From the Treasure Hunter’s Express…

In the past I’ve talked about Paul Tainter, his Treasure Expo’s and his Treasure Hunter’s Express. It’s a quarterly publication that is always filled with information that’s useful and often intriguing. The following is just a small sampling of the types of articles featured in the Express, information that is not readily available to modern treasure hunters but is still very much applicable and timeless information. Thank you Paul (and Joan) for allowing me to share this ….

Paul & Joan Tainter

Paul & Joan Tainter

For more information:

Treasure Hunters Express, 335 N. William Ave., Fremont, NE   68025   (Published quarterly, $20.00 per year/Free sample issue is available on request). You can also email Paul at

PS: I would give my left arm for Paul’s research library


from the Archives ……

Treasure Hunting with Symbols

Ninety percent of the work involved in finding a treasure trove is in pure research. Without research, making a discovery for the most part becomes luck. Some points that should be considered involve the individual responsible for burying or concealing the treasure. He had two basic thoughts involving the treasure.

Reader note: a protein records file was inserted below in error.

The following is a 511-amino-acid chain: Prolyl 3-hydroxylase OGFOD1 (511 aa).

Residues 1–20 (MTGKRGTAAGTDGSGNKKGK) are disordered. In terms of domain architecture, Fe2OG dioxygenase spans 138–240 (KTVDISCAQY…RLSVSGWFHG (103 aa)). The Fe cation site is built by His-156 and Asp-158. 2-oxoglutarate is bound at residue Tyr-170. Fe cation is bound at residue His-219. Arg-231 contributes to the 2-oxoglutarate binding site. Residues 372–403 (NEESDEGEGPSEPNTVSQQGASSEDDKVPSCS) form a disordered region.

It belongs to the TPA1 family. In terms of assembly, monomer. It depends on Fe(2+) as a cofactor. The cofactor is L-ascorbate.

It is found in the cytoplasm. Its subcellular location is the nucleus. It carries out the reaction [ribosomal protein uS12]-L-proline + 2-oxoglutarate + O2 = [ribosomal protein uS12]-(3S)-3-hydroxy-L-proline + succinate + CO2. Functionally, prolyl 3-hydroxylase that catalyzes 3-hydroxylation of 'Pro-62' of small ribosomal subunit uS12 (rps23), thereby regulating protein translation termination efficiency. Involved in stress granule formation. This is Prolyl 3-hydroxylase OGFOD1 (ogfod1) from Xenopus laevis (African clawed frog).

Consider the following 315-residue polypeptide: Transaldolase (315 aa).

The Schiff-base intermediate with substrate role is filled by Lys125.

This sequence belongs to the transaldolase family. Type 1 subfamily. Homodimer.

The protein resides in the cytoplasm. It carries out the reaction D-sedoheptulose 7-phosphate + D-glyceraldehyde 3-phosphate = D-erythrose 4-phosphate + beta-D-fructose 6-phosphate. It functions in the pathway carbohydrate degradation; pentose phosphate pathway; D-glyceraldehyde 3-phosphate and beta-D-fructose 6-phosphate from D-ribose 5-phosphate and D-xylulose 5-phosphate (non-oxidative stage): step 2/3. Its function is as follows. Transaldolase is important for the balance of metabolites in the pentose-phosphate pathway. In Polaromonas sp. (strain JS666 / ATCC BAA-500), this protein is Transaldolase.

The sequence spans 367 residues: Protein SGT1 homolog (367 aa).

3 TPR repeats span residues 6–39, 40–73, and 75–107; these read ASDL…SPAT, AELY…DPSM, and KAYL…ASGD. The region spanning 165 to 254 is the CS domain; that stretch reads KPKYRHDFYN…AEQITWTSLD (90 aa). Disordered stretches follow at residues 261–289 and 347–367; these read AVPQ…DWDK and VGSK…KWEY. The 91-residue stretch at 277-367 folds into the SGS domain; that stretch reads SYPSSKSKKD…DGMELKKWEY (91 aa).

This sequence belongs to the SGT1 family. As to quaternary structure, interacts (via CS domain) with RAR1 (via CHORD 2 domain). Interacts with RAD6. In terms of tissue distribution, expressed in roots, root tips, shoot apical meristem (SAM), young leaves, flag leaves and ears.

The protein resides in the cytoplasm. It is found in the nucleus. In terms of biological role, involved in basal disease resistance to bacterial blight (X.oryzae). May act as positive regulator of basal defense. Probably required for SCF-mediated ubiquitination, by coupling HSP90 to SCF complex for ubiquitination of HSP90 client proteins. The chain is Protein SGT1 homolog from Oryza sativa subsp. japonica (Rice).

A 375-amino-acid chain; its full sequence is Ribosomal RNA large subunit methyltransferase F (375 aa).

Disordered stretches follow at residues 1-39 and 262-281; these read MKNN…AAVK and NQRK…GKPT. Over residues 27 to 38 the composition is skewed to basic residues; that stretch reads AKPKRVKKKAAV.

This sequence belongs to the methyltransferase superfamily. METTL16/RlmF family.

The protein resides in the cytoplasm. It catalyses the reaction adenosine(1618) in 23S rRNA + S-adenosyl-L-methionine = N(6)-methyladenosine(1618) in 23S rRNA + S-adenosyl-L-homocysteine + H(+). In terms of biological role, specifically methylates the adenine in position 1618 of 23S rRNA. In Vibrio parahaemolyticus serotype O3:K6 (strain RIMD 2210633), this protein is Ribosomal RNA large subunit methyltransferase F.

1. The method of concealment.
  2. The prospects of being able to recover the treasure in the future.

Concealment in most part was a matter of secrecy coupled with camouflaging techniques. Whether he chose burying it under a rock, in the ground, in a cave, or etc, he realized that his memory must be kept refreshed with the location in the years to come. Perhaps he was a traveling priest who wanted his colleagues to also be aware of the location. Whatever the reason may have been, his personal symbols played an important part. Symbols represented either his personal identification, identification of the treasure, directions to the treasure trove, distances, landmarks, time, the geographical characteristics of the land and even perhaps the superstitions involved with the trove.